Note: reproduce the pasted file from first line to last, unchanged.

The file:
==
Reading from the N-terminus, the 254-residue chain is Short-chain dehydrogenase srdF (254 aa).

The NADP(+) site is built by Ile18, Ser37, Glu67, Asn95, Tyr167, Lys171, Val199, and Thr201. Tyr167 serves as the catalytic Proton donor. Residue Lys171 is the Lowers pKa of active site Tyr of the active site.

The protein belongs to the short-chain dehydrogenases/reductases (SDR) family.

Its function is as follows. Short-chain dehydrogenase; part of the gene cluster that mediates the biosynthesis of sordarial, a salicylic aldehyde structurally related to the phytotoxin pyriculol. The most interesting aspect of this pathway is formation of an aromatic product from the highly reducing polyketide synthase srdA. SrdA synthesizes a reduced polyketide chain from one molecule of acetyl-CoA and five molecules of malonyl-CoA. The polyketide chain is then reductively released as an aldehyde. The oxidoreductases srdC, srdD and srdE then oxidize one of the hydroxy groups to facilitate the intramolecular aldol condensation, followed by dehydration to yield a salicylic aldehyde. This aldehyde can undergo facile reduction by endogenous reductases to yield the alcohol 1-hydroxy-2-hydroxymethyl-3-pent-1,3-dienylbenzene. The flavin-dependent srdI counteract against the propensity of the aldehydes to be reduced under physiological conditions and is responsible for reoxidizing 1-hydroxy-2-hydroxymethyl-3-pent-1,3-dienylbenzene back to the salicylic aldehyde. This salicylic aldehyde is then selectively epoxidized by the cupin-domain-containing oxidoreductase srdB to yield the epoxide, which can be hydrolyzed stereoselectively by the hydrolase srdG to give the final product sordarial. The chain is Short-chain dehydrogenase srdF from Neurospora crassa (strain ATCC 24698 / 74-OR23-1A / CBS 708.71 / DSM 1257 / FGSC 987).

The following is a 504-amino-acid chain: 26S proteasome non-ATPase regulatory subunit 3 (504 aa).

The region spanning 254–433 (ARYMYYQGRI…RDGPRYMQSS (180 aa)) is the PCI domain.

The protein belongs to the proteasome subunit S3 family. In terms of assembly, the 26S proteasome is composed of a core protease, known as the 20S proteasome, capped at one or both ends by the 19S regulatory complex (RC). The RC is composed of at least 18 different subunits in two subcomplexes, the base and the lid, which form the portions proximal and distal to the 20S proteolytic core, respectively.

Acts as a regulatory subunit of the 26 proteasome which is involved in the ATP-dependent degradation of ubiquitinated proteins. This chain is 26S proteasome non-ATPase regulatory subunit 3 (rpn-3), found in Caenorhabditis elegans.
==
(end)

Reading from the N-terminus, the 254-residue chain is Short-chain dehydrogenase srdF (254 aa).

The NADP(+) site is built by Ile18, Ser37, Glu67, Asn95, Tyr167, Lys171, Val199, and Thr201. Tyr167 serves as the catalytic Proton donor. Residue Lys171 is the Lowers pKa of active site Tyr of the active site.

The protein belongs to the short-chain dehydrogenases/reductases (SDR) family.

Its function is as follows. Short-chain dehydrogenase; part of the gene cluster that mediates the biosynthesis of sordarial, a salicylic aldehyde structurally related to the phytotoxin pyriculol. The most interesting aspect of this pathway is formation of an aromatic product from the highly reducing polyketide synthase srdA. SrdA synthesizes a reduced polyketide chain from one molecule of acetyl-CoA and five molecules of malonyl-CoA. The polyketide chain is then reductively released as an aldehyde. The oxidoreductases srdC, srdD and srdE then oxidize one of the hydroxy groups to facilitate the intramolecular aldol condensation, followed by dehydration to yield a salicylic aldehyde. This aldehyde can undergo facile reduction by endogenous reductases to yield the alcohol 1-hydroxy-2-hydroxymethyl-3-pent-1,3-dienylbenzene. The flavin-dependent srdI counteract against the propensity of the aldehydes to be reduced under physiological conditions and is responsible for reoxidizing 1-hydroxy-2-hydroxymethyl-3-pent-1,3-dienylbenzene back to the salicylic aldehyde. This salicylic aldehyde is then selectively epoxidized by the cupin-domain-containing oxidoreductase srdB to yield the epoxide, which can be hydrolyzed stereoselectively by the hydrolase srdG to give the final product sordarial. The chain is Short-chain dehydrogenase srdF from Neurospora crassa (strain ATCC 24698 / 74-OR23-1A / CBS 708.71 / DSM 1257 / FGSC 987).

The following is a 504-amino-acid chain: 26S proteasome non-ATPase regulatory subunit 3 (504 aa).

The region spanning 254–433 (ARYMYYQGRI…RDGPRYMQSS (180 aa)) is the PCI domain.

The protein belongs to the proteasome subunit S3 family. In terms of assembly, the 26S proteasome is composed of a core protease, known as the 20S proteasome, capped at one or both ends by the 19S regulatory complex (RC). The RC is composed of at least 18 different subunits in two subcomplexes, the base and the lid, which form the portions proximal and distal to the 20S proteolytic core, respectively.

Acts as a regulatory subunit of the 26 proteasome which is involved in the ATP-dependent degradation of ubiquitinated proteins. This chain is 26S proteasome non-ATPase regulatory subunit 3 (rpn-3), found in Caenorhabditis elegans.